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Monday, May 17, 2010

How to Build Self-Confidence in a Young Athlete

By Jay Granat

Every day, I get calls from athletes who feel that they are lacking in self-confidence. I am currently working with a skier, a swimmer, a bowler, a tennis player, a pitcher, a second baseman, a golf pro and two soccer players. All of these people are trying to believe in themselves a bit more and trying to elevate their self-confidence.

Yesterday,I got a call from a baseball player who is playing triple a ball for a major league team. He is worried because he has been in a hitting slump. In addition, he is fearful that his lack of confidence will prevent him from making it into the major leagues. Obviously, he is under some significant pressure and to make matters worse, he is doubting himself.

It is important to understand that players, parents, coaches and therapists spend a lot of time building youngsters' confidence. And there are many ways to help people to believe in themselves and in their physical abilities. I have dozens of them.

Bedtime is a great time of the day to replace negative thoughts with positive ones. When you get ready to go to sleep, you can use this quiet time to build yourself up instead of dwelling on all that went wrong earlier in the day or worrying about what could go wrong tomorrow.

Before you go to sleep tonight, make make a list of seven times in your life when you felt very comfortable and good about yourself. You can include a good grade, a great game, an award you won, succeeding at something that was difficult or working hard to master a task or to finish a difficult project. One of my patients loved to remind himself of how he felt when he learned to surf. Another, like to revisit his best basketball games.

A swimmer I worked with like to take herself back to her best times and to the meets where she touched the wall first at the end of the race.

As you get ready to go to sleep spend a minute revisiting each of these experiences and accomplishments. When you are done, just let yourself relax, have a good night of sleep and maybe dream about some of your goals your positive accomplishments.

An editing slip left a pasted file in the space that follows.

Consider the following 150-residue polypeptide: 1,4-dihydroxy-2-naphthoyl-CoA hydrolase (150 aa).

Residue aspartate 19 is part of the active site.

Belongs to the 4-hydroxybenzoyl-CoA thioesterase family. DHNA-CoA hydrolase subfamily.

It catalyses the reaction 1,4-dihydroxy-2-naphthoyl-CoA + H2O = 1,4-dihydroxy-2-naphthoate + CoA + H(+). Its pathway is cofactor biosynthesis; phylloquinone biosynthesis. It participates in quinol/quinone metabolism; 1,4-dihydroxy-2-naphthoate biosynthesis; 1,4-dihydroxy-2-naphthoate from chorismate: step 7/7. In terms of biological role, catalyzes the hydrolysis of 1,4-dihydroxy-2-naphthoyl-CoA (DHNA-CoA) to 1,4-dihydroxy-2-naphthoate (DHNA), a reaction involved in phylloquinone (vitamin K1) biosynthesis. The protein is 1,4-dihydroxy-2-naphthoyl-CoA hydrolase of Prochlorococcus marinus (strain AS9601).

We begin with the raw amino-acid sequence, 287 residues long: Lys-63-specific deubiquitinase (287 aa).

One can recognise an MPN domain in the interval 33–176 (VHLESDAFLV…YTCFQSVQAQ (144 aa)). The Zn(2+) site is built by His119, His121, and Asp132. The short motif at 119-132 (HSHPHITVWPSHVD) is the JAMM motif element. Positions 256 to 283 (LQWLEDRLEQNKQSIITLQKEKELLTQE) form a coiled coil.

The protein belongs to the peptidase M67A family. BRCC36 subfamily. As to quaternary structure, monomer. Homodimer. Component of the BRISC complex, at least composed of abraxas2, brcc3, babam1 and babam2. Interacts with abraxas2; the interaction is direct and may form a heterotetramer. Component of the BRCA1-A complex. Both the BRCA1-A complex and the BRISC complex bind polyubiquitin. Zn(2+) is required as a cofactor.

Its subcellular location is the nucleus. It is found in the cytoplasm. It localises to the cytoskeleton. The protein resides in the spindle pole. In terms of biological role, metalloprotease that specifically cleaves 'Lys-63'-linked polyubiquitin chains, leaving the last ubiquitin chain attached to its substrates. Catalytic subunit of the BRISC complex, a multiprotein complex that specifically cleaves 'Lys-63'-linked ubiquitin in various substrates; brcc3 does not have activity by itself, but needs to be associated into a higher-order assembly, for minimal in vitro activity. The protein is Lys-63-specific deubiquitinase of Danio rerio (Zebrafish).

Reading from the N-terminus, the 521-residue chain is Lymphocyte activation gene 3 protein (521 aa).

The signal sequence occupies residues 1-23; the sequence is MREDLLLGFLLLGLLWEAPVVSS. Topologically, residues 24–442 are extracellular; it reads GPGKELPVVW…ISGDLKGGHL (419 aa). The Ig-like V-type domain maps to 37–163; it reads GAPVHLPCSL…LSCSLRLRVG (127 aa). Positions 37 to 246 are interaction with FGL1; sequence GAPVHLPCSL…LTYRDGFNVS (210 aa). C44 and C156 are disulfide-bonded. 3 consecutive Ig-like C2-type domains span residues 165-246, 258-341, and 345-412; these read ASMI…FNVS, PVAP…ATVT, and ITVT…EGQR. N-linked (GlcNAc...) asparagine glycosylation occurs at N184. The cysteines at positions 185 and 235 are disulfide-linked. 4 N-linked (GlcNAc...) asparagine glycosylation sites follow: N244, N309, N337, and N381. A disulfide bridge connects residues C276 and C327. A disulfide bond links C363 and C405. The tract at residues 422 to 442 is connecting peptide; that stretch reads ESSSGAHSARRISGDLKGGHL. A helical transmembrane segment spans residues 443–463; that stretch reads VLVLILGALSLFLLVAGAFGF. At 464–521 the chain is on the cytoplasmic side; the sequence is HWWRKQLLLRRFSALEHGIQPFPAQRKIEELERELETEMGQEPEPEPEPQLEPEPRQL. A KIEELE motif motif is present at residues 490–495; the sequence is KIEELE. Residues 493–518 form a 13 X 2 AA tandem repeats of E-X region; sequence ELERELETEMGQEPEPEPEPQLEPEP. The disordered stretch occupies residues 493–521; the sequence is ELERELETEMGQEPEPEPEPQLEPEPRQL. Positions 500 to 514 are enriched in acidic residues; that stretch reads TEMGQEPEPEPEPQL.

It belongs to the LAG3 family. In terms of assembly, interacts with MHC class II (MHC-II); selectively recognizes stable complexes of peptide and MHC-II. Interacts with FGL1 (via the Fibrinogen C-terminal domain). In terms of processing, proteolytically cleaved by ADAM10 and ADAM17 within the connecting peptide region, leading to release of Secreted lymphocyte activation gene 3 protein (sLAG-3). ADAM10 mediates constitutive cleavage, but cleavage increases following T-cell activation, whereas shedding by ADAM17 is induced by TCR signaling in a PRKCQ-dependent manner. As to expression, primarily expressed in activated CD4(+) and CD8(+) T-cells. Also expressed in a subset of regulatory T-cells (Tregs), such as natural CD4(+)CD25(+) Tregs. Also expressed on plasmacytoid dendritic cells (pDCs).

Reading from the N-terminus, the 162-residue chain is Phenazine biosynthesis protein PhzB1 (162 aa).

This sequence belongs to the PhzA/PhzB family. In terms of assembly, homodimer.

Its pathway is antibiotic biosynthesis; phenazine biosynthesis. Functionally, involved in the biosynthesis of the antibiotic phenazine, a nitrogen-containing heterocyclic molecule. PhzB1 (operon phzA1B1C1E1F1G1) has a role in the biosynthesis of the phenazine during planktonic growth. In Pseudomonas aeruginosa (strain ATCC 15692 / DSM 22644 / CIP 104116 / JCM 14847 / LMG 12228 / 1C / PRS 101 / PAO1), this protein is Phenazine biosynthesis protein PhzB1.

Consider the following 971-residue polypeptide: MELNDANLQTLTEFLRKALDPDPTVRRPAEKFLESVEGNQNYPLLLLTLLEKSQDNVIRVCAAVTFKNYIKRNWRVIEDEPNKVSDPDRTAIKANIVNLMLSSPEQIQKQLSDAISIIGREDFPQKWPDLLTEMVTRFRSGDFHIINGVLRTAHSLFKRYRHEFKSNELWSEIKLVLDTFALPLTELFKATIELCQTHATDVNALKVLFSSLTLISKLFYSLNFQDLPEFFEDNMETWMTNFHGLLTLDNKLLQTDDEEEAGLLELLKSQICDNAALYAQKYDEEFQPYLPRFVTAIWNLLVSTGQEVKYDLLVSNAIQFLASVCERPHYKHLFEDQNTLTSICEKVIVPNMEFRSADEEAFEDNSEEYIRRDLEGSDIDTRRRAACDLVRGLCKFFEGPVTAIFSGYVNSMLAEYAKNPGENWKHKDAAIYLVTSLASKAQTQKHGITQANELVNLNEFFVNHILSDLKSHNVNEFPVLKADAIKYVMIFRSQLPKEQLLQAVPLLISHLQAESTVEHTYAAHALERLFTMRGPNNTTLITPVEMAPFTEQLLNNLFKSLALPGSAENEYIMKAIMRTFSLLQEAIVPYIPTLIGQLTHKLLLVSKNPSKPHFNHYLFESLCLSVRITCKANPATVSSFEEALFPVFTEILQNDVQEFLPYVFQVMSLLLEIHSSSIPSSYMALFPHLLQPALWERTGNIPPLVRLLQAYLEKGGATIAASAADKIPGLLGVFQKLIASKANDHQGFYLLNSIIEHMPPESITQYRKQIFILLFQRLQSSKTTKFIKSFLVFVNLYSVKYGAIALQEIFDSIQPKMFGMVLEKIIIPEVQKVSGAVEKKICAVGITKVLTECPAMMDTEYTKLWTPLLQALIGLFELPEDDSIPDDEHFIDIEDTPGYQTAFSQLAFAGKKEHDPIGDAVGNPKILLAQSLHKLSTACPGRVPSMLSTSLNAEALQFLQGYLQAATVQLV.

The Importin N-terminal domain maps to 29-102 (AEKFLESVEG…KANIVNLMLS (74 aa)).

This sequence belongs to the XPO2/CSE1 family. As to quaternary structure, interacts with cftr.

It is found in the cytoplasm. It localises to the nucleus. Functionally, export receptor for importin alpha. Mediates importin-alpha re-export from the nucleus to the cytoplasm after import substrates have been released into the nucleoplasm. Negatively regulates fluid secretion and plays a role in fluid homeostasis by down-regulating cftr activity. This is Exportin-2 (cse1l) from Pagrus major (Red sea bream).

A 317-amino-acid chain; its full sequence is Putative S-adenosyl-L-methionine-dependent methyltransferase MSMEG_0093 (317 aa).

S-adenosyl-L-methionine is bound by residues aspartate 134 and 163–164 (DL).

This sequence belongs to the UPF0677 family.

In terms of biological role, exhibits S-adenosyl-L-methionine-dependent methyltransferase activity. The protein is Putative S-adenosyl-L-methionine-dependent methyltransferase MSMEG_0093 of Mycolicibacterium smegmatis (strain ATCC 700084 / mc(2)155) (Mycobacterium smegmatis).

Do this for three weeks. Stacking your positive memories like this on a daily basis can help you to build your confidence.

And, the next time you go out on the field or on the court, carry some of these thoughts with you and see if you start to feel more relaxed, confident and focused with this new frame of mind.

Jay P. Granat, Ph.D. is a psychotherapist and the founder of He has written several books and developed several programs to help people perform to their fullest potential at sports, at work and at school. Dr. Granat, a former university professor, has appeared in The New York Times, Good Morning America, AP, ESPN, Golf Digest, The BBC and The CBC. He can be reached at His books include Zone Tennis and Get Into The Zone In Just One Minute. He is also the author of How To Get Into The Zone With Sport Psychology And Self-Hypnosis, How To Lower Your Golf Score With Sport Psychology And Self-Hypnosis, 101 Ways To Break Out Of A Hitting Slump and Bed Time Stories For Young Athletes. Golf Digest named Dr. Granat one of America's Top Ten Mental Gurus. He was recently featured in a documentary film on long distance running. Dr. Granat writes a weekly column for three newspapers. The method described in this article is included in Bedtime Stories For Young Athletes.

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Hello Baseball Friend,
I welcome any comments or suggestions. If you have a question or a topic that you would like to read about, please leave a comment and I will try to address that topic as soon as I can. Good luck in the coming season!
Have a great day, Nick